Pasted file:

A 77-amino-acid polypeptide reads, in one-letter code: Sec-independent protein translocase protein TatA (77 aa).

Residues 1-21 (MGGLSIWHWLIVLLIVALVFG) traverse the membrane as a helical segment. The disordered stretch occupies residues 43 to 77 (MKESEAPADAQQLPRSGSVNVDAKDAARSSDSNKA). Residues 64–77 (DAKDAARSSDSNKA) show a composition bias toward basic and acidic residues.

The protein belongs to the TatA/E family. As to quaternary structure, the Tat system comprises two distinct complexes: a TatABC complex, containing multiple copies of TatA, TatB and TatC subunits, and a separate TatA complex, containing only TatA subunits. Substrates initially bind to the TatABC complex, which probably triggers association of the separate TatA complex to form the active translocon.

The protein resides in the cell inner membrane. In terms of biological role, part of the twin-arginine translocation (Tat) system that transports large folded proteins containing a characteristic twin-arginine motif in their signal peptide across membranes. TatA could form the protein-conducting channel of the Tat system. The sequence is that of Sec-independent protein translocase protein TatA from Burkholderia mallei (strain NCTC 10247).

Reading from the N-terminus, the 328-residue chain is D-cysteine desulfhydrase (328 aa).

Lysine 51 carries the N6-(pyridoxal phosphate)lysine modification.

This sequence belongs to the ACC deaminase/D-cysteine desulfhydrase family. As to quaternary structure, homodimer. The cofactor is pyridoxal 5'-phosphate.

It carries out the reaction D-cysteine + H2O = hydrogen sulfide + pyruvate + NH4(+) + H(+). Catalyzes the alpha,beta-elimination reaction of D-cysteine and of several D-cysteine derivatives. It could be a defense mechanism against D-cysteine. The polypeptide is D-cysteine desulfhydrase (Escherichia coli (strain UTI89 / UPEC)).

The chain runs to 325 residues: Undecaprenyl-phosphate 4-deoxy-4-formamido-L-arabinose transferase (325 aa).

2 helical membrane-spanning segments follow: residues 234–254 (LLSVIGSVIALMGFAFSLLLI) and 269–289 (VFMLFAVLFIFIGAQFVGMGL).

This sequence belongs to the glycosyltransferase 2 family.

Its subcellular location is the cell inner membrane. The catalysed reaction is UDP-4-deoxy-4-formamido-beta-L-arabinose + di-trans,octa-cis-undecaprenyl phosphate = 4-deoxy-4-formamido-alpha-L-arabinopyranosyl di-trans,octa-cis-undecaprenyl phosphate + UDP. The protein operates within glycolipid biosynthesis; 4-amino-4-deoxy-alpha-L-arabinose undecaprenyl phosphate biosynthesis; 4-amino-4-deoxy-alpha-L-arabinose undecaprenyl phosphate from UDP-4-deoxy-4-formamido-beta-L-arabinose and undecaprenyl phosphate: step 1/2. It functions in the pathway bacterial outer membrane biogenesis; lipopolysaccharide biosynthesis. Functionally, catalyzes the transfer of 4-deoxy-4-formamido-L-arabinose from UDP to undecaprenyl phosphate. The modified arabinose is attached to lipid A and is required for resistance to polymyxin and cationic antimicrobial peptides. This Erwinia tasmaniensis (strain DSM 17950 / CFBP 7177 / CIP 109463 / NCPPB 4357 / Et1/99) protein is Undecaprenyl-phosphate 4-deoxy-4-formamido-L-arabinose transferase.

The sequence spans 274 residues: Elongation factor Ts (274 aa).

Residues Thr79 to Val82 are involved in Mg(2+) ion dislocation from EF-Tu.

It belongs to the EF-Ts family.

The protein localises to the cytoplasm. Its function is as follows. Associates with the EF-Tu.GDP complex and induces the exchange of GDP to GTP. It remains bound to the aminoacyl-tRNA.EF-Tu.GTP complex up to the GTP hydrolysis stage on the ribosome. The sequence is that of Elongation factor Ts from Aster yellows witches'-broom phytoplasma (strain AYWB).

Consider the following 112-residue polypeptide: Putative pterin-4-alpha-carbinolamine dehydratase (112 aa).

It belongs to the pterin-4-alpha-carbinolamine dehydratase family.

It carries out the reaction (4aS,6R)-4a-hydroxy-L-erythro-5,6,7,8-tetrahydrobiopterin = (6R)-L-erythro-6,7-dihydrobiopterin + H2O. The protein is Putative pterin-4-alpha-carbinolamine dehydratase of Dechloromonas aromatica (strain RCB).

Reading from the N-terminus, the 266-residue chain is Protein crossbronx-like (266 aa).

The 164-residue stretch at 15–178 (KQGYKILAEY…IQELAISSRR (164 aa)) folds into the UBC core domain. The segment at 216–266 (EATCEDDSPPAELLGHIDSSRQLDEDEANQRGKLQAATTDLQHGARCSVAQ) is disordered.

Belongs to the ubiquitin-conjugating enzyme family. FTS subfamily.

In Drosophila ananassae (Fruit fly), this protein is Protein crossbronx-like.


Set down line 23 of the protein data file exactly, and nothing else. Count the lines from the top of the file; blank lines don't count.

In Drosophila ananassae (Fruit fly), this protein is Protein crossbronx-like.